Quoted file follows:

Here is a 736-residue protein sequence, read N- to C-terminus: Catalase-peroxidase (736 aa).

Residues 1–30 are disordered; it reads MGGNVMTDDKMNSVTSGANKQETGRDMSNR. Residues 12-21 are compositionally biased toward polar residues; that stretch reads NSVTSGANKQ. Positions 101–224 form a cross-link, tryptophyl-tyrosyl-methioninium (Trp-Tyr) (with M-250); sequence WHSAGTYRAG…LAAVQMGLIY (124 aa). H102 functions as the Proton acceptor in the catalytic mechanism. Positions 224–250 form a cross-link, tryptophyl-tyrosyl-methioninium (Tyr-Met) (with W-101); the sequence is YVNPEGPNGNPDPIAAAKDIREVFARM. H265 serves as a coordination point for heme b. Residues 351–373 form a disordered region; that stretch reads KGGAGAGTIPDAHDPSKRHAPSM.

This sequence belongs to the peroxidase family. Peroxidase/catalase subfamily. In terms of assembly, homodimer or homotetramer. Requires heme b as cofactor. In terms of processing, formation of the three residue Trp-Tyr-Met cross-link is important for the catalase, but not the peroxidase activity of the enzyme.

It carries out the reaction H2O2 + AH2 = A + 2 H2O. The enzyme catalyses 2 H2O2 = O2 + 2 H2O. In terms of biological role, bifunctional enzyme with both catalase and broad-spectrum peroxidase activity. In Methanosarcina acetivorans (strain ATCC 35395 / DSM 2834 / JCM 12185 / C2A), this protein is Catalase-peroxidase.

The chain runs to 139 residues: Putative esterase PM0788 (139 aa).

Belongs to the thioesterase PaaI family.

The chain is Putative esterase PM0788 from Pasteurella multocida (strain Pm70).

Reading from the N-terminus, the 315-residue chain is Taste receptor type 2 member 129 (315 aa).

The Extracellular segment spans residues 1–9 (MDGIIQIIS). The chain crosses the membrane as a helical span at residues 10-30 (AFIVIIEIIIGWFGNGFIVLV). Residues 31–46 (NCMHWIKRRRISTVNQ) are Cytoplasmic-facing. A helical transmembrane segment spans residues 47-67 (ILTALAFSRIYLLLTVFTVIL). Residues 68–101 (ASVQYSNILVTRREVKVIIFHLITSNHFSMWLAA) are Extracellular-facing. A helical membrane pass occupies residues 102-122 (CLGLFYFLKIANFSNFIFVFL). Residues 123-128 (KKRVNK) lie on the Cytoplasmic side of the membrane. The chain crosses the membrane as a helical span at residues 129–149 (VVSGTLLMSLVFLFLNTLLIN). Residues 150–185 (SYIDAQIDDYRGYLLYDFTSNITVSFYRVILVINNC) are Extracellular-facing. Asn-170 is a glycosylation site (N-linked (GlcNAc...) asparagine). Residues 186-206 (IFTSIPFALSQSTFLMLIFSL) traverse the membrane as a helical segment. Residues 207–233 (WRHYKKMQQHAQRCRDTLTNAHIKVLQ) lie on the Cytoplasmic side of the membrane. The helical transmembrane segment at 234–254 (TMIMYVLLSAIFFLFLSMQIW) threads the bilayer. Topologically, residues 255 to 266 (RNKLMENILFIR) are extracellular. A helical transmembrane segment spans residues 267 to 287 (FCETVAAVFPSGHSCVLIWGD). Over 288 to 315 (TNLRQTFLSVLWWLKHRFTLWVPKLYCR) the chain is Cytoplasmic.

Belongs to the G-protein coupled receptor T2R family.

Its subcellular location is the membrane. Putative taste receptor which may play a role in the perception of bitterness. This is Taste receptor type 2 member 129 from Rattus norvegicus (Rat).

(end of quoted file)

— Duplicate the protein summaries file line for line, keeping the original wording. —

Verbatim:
Here is a 736-residue protein sequence, read N- to C-terminus: Catalase-peroxidase (736 aa).

Residues 1–30 are disordered; it reads MGGNVMTDDKMNSVTSGANKQETGRDMSNR. Residues 12-21 are compositionally biased toward polar residues; that stretch reads NSVTSGANKQ. Positions 101–224 form a cross-link, tryptophyl-tyrosyl-methioninium (Trp-Tyr) (with M-250); sequence WHSAGTYRAG…LAAVQMGLIY (124 aa). H102 functions as the Proton acceptor in the catalytic mechanism. Positions 224–250 form a cross-link, tryptophyl-tyrosyl-methioninium (Tyr-Met) (with W-101); the sequence is YVNPEGPNGNPDPIAAAKDIREVFARM. H265 serves as a coordination point for heme b. Residues 351–373 form a disordered region; that stretch reads KGGAGAGTIPDAHDPSKRHAPSM.

This sequence belongs to the peroxidase family. Peroxidase/catalase subfamily. In terms of assembly, homodimer or homotetramer. Requires heme b as cofactor. In terms of processing, formation of the three residue Trp-Tyr-Met cross-link is important for the catalase, but not the peroxidase activity of the enzyme.

It carries out the reaction H2O2 + AH2 = A + 2 H2O. The enzyme catalyses 2 H2O2 = O2 + 2 H2O. In terms of biological role, bifunctional enzyme with both catalase and broad-spectrum peroxidase activity. In Methanosarcina acetivorans (strain ATCC 35395 / DSM 2834 / JCM 12185 / C2A), this protein is Catalase-peroxidase.

The chain runs to 139 residues: Putative esterase PM0788 (139 aa).

Belongs to the thioesterase PaaI family.

The chain is Putative esterase PM0788 from Pasteurella multocida (strain Pm70).

Reading from the N-terminus, the 315-residue chain is Taste receptor type 2 member 129 (315 aa).

The Extracellular segment spans residues 1–9 (MDGIIQIIS). The chain crosses the membrane as a helical span at residues 10-30 (AFIVIIEIIIGWFGNGFIVLV). Residues 31–46 (NCMHWIKRRRISTVNQ) are Cytoplasmic-facing. A helical transmembrane segment spans residues 47-67 (ILTALAFSRIYLLLTVFTVIL). Residues 68–101 (ASVQYSNILVTRREVKVIIFHLITSNHFSMWLAA) are Extracellular-facing. A helical membrane pass occupies residues 102-122 (CLGLFYFLKIANFSNFIFVFL). Residues 123-128 (KKRVNK) lie on the Cytoplasmic side of the membrane. The chain crosses the membrane as a helical span at residues 129–149 (VVSGTLLMSLVFLFLNTLLIN). Residues 150–185 (SYIDAQIDDYRGYLLYDFTSNITVSFYRVILVINNC) are Extracellular-facing. Asn-170 is a glycosylation site (N-linked (GlcNAc...) asparagine). Residues 186-206 (IFTSIPFALSQSTFLMLIFSL) traverse the membrane as a helical segment. Residues 207–233 (WRHYKKMQQHAQRCRDTLTNAHIKVLQ) lie on the Cytoplasmic side of the membrane. The helical transmembrane segment at 234–254 (TMIMYVLLSAIFFLFLSMQIW) threads the bilayer. Topologically, residues 255 to 266 (RNKLMENILFIR) are extracellular. A helical transmembrane segment spans residues 267 to 287 (FCETVAAVFPSGHSCVLIWGD). Over 288 to 315 (TNLRQTFLSVLWWLKHRFTLWVPKLYCR) the chain is Cytoplasmic.

Belongs to the G-protein coupled receptor T2R family.

Its subcellular location is the membrane. Putative taste receptor which may play a role in the perception of bitterness. This is Taste receptor type 2 member 129 from Rattus norvegicus (Rat).